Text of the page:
Dr. George Weber jr.

Examples of how a shape can be created,

Examples of how a shape can be created,

This post is a first installment on this subject.

The power of an artist derives from his intellect and his interaction with form.I learned this concept early; yet it grew in importance over the passing decades.

I first expressed this concept in the above manner in the thesis I wrote as an undergraduate: then it was simply an expression of how one may view an object: as a swelling form, as a collapsing form, or as a static form; this is easily translatable into the academic use of positive and negative space. In graduate school, when I was still doing retinal drawing and painting, I was instructed to feel the movement of a line (parabola) as it moved around the form of the model; as my mentor Peter Agostini was involved in creating a swelling human shape (look up prana).

[An aside: Peter Agostini had been involved with the creation of swelling forms from early in his career: inflated inner tubes (I didn’t see any but he did describe working with them), plaster balloons, and large swollen heads; this consideration of swelling from within carried over into his representation of the human figure and that of the horse. I did not realize Peter had comprehended prana until I spent an overnight in his studio when I drove his “Old Man” sculpture up to NYC: on a shelf over the entrance to his studio, he had displayed a few small figurines of Indian sculptures exhibiting prana. I first learned of this quality of inner swelling from George Weber but had not seen it directly applied until I saw Peter’s work. The figure to the left in the above image illustrates prana.]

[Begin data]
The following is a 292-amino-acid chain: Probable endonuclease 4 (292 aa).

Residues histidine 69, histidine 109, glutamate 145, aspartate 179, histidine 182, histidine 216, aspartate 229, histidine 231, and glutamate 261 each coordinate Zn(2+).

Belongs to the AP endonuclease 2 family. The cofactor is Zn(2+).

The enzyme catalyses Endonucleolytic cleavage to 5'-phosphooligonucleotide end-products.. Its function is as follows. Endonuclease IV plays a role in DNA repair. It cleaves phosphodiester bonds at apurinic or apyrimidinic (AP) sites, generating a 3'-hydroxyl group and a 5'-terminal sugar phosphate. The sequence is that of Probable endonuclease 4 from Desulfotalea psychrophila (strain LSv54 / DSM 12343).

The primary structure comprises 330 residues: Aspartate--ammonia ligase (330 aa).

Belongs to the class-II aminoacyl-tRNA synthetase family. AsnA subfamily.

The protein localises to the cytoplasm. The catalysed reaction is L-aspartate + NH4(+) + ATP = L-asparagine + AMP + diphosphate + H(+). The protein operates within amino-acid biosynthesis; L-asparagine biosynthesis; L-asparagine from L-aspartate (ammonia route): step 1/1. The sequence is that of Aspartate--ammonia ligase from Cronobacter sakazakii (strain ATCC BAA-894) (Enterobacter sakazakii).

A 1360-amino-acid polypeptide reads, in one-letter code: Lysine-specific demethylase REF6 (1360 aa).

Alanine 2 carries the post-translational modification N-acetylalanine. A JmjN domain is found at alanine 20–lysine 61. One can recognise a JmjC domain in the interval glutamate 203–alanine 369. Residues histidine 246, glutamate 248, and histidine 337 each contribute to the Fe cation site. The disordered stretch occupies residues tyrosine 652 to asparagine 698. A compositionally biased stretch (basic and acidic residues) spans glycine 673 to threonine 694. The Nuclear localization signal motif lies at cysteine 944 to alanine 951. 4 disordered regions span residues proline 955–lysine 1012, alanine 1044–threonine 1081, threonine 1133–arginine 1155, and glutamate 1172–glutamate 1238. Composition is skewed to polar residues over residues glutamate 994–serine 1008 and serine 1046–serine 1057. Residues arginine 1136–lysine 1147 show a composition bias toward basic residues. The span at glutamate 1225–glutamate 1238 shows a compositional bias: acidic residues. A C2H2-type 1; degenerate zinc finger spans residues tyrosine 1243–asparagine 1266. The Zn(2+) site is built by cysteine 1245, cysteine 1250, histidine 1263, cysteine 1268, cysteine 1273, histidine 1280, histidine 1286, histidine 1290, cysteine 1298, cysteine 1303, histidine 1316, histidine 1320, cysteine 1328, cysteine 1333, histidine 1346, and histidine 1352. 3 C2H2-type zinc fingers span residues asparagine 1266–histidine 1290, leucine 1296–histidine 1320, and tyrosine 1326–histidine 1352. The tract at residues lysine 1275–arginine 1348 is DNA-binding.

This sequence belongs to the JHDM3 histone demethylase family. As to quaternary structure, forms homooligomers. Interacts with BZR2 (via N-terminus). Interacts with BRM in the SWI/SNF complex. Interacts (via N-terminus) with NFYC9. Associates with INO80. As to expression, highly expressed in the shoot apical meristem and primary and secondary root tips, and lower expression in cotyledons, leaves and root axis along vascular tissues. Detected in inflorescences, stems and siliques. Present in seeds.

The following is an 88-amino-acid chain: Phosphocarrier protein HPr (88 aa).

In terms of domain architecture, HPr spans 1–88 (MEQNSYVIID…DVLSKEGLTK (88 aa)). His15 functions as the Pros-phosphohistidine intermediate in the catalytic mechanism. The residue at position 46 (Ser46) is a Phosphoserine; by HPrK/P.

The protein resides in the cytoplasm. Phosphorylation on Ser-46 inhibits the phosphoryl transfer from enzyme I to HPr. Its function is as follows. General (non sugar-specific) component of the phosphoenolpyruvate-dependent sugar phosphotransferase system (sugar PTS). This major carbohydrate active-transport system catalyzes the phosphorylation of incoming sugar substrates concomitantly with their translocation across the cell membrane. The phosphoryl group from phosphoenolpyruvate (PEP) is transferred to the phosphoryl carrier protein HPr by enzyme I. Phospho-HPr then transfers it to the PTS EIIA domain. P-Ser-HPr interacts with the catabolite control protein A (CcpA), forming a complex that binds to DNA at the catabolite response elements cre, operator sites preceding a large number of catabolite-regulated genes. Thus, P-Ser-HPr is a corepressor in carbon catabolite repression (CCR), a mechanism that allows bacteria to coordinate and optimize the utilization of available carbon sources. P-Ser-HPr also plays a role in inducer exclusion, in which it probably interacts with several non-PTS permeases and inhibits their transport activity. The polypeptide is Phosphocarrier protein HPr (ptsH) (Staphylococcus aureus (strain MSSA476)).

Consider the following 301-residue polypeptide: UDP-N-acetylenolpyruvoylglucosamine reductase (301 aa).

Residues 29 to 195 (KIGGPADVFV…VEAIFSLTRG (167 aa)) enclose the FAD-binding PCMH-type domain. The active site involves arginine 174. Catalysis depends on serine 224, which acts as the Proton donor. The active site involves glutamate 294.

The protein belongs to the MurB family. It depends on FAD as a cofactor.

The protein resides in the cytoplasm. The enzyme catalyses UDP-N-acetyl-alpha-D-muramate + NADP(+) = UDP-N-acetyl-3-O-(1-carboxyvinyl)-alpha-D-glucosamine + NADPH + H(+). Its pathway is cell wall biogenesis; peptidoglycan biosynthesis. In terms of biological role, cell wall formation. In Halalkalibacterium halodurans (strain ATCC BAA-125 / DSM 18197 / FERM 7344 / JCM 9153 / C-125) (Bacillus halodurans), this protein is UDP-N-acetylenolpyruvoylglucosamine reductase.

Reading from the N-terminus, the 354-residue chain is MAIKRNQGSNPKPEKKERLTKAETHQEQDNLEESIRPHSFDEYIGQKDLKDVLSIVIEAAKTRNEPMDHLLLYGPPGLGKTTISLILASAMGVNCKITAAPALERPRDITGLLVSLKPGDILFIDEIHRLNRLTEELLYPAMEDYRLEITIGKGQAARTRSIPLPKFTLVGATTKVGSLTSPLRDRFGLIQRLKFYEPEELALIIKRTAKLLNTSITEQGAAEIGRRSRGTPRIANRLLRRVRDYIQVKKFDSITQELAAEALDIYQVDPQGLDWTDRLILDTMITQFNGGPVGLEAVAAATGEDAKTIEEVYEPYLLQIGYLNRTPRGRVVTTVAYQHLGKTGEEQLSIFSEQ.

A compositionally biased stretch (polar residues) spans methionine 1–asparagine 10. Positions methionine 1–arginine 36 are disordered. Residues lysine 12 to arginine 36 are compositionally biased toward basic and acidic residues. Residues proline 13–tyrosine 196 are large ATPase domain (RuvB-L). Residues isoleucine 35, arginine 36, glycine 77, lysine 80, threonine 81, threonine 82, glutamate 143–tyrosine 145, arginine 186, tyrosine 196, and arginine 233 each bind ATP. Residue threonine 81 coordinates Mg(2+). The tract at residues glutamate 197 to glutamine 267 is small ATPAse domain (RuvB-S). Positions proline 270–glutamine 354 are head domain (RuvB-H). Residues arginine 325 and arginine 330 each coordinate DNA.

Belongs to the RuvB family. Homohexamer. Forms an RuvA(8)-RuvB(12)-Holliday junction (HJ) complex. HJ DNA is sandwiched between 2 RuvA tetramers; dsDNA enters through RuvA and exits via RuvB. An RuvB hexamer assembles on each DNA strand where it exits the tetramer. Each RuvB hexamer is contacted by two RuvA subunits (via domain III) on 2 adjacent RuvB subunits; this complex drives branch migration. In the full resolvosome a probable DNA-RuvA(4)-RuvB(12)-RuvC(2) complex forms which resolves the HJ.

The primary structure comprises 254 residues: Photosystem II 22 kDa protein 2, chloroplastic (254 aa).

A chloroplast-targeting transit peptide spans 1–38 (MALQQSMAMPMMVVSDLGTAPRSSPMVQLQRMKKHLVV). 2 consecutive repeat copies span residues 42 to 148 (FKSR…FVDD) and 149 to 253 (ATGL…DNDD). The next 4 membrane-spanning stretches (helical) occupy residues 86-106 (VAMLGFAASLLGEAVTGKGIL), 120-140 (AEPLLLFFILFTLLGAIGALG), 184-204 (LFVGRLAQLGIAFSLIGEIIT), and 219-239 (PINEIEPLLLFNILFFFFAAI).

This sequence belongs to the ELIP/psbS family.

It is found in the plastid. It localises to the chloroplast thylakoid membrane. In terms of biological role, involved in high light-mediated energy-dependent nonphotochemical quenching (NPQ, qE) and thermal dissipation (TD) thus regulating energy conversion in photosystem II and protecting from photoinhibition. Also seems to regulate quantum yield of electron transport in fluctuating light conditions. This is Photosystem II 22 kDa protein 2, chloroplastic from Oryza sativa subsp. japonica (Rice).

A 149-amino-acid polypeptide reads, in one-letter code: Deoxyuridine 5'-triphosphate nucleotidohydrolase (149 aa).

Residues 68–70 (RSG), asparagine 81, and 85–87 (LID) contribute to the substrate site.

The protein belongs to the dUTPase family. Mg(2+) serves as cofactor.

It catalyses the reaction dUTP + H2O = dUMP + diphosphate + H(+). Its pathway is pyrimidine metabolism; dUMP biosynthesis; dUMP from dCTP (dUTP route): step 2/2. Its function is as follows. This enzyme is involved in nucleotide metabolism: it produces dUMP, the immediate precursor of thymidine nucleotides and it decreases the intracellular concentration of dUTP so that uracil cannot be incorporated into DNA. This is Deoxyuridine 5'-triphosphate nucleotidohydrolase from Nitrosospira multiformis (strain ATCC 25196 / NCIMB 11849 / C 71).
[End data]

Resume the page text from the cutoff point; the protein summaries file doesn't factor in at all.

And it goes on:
Later on, while still in graduate school, I did a quick what if experiment and learned that if I held an objects’ position in relation to its environment in my visual field, the drawing carried the expression or feeling of the objects spacial relationships. The what if experiment was to retinally multiple focus on a column and on the cabinet doors behind it and to include an awareness of the space between them: The few strokes I put down conveyed in their meaning the spacial relationship of the original objects.

[aside two: when I refer to drawing from the retinal image, I mean that I had learned to draw an object while looking at the object and not at the drawing. the image below is an example.]

An example of looking at the object and not the image as I drew.

An example of looking at the object and not the image as I drew.

This manner of drawing continued until the early 1980s when my mind simply stopped wanting to be enslaved to the retinal image. I had to find a way to move inward that would satisfy my imagination.

To be continued.

A Grateful thanks to Paul Viccari
Paul Vaccari the last assistant to my Rutger’s mentor Dr. George Weber jr. contacted me in the fall of 2011; I was one of a number of George’s former friends or students whom Paul contacted. George had died in Ireland in 1990 and Paul inherited his art works; in 2011, Paul, encumbered and stressed by a combination of heavy workload, an incapacitated elderly mother, and moving to a new home, was seeking to disperse some of the art collection. Two weeks ago, after a much understandable delay, for that which I empathize, Paul invited me over to choose a few works: I was able choose several pieces which gave me insight into George’s way of thinking. I am most grateful this opportunity.
Paul is currently seeking to have Rutgers Mason Gross gallery put on an exhibition of George Weber’s art work.
As I wrote to Paul in an email: “George was the primary influence in my life. After him, grad school was a breeze, and his teaching and influence led directly to my second mentor Peter Agostini and kept the other idiots – professors – at bay.”